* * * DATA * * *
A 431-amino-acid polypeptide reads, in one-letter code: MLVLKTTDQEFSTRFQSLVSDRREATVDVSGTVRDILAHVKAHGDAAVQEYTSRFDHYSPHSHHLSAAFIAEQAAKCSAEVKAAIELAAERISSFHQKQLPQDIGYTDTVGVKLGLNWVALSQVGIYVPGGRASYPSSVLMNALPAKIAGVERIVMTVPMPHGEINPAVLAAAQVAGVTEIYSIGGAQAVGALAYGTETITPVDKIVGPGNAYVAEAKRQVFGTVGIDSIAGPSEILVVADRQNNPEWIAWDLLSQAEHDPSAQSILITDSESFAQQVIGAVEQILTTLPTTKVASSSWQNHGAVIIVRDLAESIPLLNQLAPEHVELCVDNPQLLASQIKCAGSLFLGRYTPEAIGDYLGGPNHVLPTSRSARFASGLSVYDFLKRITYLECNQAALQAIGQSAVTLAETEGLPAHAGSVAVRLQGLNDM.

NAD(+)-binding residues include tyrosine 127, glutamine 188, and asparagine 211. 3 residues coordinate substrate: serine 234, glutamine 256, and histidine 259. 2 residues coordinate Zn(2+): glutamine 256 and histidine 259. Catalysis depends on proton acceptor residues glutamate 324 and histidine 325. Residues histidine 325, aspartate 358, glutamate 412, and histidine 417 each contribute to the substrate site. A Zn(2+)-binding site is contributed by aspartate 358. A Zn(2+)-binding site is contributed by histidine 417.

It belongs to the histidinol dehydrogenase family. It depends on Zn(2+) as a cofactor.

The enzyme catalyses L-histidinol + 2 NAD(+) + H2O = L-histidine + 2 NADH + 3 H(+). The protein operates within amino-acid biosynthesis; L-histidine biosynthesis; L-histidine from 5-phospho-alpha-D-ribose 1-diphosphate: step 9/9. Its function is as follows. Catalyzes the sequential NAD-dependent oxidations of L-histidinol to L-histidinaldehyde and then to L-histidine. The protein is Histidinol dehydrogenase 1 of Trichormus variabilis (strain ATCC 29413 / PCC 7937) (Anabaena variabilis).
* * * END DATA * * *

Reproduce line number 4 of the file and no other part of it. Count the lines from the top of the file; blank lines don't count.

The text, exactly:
The enzyme catalyses L-histidinol + 2 NAD(+) + H2O = L-histidine + 2 NADH + 3 H(+). The protein operates within amino-acid biosynthesis; L-histidine biosynthesis; L-histidine from 5-phospho-alpha-D-ribose 1-diphosphate: step 9/9. Its function is as follows. Catalyzes the sequential NAD-dependent oxidations of L-histidinol to L-histidinaldehyde and then to L-histidine. The protein is Histidinol dehydrogenase 1 of Trichormus variabilis (strain ATCC 29413 / PCC 7937) (Anabaena variabilis).